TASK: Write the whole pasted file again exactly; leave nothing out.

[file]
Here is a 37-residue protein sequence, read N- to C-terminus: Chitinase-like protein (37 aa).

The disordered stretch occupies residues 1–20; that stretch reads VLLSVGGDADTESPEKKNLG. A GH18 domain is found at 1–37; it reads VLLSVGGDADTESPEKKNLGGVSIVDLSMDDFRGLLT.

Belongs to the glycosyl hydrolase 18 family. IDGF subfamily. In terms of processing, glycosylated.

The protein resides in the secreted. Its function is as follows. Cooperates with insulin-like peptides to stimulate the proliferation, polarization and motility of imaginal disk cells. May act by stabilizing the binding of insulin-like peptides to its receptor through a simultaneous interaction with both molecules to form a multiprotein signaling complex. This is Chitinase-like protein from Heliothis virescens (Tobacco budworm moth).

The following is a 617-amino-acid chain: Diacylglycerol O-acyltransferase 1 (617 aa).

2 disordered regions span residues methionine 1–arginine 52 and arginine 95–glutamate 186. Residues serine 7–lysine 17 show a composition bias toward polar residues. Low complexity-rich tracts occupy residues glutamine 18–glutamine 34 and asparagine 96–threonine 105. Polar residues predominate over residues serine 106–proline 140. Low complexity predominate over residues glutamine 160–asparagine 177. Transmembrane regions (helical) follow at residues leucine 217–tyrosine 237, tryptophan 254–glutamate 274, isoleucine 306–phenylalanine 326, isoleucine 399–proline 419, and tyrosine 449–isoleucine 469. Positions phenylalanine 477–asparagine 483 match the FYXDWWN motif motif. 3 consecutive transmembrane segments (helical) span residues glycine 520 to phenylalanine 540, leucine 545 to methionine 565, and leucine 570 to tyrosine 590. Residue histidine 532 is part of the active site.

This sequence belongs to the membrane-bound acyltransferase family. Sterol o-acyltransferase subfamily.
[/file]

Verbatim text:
Here is a 37-residue protein sequence, read N- to C-terminus: Chitinase-like protein (37 aa).

The disordered stretch occupies residues 1–20; that stretch reads VLLSVGGDADTESPEKKNLG. A GH18 domain is found at 1–37; it reads VLLSVGGDADTESPEKKNLGGVSIVDLSMDDFRGLLT.

Belongs to the glycosyl hydrolase 18 family. IDGF subfamily. In terms of processing, glycosylated.

The protein resides in the secreted. Its function is as follows. Cooperates with insulin-like peptides to stimulate the proliferation, polarization and motility of imaginal disk cells. May act by stabilizing the binding of insulin-like peptides to its receptor through a simultaneous interaction with both molecules to form a multiprotein signaling complex. This is Chitinase-like protein from Heliothis virescens (Tobacco budworm moth).

The following is a 617-amino-acid chain: Diacylglycerol O-acyltransferase 1 (617 aa).

2 disordered regions span residues methionine 1–arginine 52 and arginine 95–glutamate 186. Residues serine 7–lysine 17 show a composition bias toward polar residues. Low complexity-rich tracts occupy residues glutamine 18–glutamine 34 and asparagine 96–threonine 105. Polar residues predominate over residues serine 106–proline 140. Low complexity predominate over residues glutamine 160–asparagine 177. Transmembrane regions (helical) follow at residues leucine 217–tyrosine 237, tryptophan 254–glutamate 274, isoleucine 306–phenylalanine 326, isoleucine 399–proline 419, and tyrosine 449–isoleucine 469. Positions phenylalanine 477–asparagine 483 match the FYXDWWN motif motif. 3 consecutive transmembrane segments (helical) span residues glycine 520 to phenylalanine 540, leucine 545 to methionine 565, and leucine 570 to tyrosine 590. Residue histidine 532 is part of the active site.

This sequence belongs to the membrane-bound acyltransferase family. Sterol o-acyltransferase subfamily.